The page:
Subject: AR-15 Building hints
Here are some hints on things I ran into building AR-15s that are not
covered in the FAQ.
There are certain things to look out for here. Many people prefer
to buy only Colt bolts, or GI issue parts and are afraid of other
aftermarket parts such as offered by Nesard and others.
I believe that if you carfully inspect some critical parts you
can build a parts gun that is as reliable as any.
Jamming can occur from short cycling, poor extraction or ejection.
Binding bolt carrier:
First check for binding in the bolt carrier. With the charging
handle in place and the upper detached, slide the bolt carrier in
and out without chambering any rounds. The carrier should slide
in and out very freely without requiring much force. Bad carrier
keys are common and have been known to cause binding that will
cause a lot of wear on the upper and lead to jams.
Make sure the buffer, spring and tube are properly lubed. The
buffer tube should be smooth with no lathe turning ridges.
With the weapon assembled, pull the charging handle back and
note some force is required to cock the hammer. Then let the
handle back and repeat. There will be some dragging of the carrier
on the hammer, but it should not require much force. Try again with
keeping the trigger pulled. This time the disconnector will keep
the hammer pulled back even farther, so the dragging will be very
light but still there. There may be a problem with the lower/hammer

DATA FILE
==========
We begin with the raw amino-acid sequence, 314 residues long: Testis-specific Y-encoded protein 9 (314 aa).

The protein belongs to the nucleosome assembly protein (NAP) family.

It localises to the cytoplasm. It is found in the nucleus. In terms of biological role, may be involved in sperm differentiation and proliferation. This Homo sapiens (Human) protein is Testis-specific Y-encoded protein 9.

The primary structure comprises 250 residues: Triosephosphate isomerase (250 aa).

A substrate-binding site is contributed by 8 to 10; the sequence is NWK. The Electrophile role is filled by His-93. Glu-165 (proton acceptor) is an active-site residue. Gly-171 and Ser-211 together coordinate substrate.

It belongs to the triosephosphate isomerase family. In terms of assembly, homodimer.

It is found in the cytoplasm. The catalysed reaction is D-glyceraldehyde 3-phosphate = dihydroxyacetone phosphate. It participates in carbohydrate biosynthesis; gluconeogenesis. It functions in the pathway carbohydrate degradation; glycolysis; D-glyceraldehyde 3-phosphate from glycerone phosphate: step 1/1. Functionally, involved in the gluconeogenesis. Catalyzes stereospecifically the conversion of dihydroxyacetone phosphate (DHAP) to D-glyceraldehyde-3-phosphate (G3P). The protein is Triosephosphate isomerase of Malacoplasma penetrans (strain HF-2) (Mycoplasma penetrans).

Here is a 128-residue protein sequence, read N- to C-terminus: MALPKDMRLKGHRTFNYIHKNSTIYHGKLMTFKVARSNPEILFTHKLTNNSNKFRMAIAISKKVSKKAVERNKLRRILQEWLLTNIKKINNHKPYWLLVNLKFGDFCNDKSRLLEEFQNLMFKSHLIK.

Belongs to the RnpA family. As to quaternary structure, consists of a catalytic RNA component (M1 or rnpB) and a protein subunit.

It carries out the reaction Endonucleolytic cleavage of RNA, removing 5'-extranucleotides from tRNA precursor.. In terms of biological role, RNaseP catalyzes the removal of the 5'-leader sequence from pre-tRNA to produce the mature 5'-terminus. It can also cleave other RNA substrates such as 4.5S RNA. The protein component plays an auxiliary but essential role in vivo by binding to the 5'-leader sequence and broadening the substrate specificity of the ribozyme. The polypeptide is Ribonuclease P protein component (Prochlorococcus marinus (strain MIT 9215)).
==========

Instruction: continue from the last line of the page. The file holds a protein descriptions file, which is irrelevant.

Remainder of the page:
if too much drag exists.
Bad ejector tension is a major stumbling block that can be very
frustrating and has lead people to sell their guns or by Colt bolts,
or pay gunsmiths a lot of money. Aftermarket bolts are frequently
assembled using the same springs for the ejector as is used as a
detent spring elsewhere on the gun. The problem is that the
ejectors themselves vary in length and possibly the holes in the
bolts do too, so when these springs are used, they usually create
excessive force on the ejector. The gun may appear to function
properly but after a rapid fire string in the summer, cases will
start jamming up into the gas tube groove in the upper receiver.
At a DCM match this then leads to a number of helpful people poking
at your gun with screwdrivers trying to get the case out.
What has been observed is that a strong ejector tension will kick
the brass out at about 5 o'clock 10-12 feet back. The gun will
mostly function OK until the spring heats up and loses tension.
The brass will not kick out as far and then jams occur.
Proper ejector tension can be achieved by cutting or grinding the
spring so there is practically no tension when the ejector pin is
installed. The brass will then typically kick out about 2-3 ft at
2-3 o'clock, and there will be no more jam problem.
Apparently when the ejector tension is very high the gun will
operate, or low it will operate properly, but in between it will jam.
If rounds are sometimes not chambered it is due to the bolt not
coming back all the way. This also causes jams since the case may
not be ejected. The problem is either something is binding
or the gas system is leaking or plugged. The gas tubes are
supposed to be self cleaning and seldom plug up unless perhaps you
are using wimpy loads that produce a lot of carbon.
It is important to know your gas system and where the possible
leakage points are: near the front sight, at the carrier key,
at the gas rings, and where the bolt extends through the carrier
by the firing pin. There will typically be some leakage at the
front sight as seen by some black deposits, but if the tube fits
tight it is probably OK. The bolt post to carrier hole clearance